Thousands of Syrian women who escaped the bloodshed in their homeland are barely scraping by and face everyday threats of violence as they struggle to keep their broken families together, a report from the U.N. refugee agency shows.
More than 145,000 Syrian refugee families now living in Egypt, Lebanon, Iraq and Jordan are headed by women, the report released Tuesday reads. Living in refugee camps, makeshift tents or crowded homes, these women struggle to feed their families and pay their rents while facing harassment from men around them. According to the report, a third of them say they don't have enough to eat.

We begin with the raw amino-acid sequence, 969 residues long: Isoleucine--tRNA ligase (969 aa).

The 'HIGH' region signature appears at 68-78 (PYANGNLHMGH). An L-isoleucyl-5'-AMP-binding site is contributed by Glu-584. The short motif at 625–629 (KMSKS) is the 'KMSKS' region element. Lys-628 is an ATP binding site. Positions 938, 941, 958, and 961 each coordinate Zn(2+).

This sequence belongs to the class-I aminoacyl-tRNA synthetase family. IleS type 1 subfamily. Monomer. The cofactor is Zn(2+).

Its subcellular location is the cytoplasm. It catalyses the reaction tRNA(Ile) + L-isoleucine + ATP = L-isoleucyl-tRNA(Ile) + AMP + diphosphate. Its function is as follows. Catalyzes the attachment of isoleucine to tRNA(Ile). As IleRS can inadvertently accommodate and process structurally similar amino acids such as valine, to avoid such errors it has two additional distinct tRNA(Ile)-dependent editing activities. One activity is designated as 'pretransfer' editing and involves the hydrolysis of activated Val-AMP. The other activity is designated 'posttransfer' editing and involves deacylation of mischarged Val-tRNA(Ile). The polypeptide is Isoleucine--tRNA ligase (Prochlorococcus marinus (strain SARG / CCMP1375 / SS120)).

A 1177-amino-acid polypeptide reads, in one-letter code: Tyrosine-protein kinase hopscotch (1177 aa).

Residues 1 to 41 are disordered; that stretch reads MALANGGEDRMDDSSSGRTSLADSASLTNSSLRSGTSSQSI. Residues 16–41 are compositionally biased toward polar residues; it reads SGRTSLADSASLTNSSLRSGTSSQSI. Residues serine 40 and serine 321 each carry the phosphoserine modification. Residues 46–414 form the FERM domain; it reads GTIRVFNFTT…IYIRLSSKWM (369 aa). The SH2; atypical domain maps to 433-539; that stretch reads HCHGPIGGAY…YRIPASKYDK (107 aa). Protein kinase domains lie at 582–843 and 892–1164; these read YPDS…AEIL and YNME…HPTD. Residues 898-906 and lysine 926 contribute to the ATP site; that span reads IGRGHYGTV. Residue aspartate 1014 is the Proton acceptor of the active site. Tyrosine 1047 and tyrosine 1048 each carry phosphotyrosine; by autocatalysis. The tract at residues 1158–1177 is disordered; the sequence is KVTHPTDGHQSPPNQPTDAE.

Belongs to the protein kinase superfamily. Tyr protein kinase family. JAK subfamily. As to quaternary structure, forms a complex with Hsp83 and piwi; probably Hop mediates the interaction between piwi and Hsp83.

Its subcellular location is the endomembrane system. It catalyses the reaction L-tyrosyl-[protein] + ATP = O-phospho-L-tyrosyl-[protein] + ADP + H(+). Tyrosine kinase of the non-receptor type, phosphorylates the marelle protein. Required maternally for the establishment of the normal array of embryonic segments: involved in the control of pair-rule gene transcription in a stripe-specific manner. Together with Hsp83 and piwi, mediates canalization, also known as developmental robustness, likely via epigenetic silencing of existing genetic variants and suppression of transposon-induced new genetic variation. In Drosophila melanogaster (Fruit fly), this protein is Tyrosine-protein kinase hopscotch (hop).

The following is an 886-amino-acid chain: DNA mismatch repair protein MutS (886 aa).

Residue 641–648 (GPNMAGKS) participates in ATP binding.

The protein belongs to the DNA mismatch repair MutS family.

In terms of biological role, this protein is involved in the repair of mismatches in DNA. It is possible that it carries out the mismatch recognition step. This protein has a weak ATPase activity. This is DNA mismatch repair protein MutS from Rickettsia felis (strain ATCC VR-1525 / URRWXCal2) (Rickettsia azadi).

"They have run out of money, face daily threats to their safety, and are being treated as outcasts for no other crime than losing their men to a vicious war. It's shameful," read a statement from Antonio Guterres, the U.N. high commissioner for refugees. "They are being humiliated for losing everything."
According to the report, the women have become the main breadwinners and caregivers in their families after their men were killed in the ongoing violence or captured.
— Becky Bratu
First published July 7 2014, 9:00 PM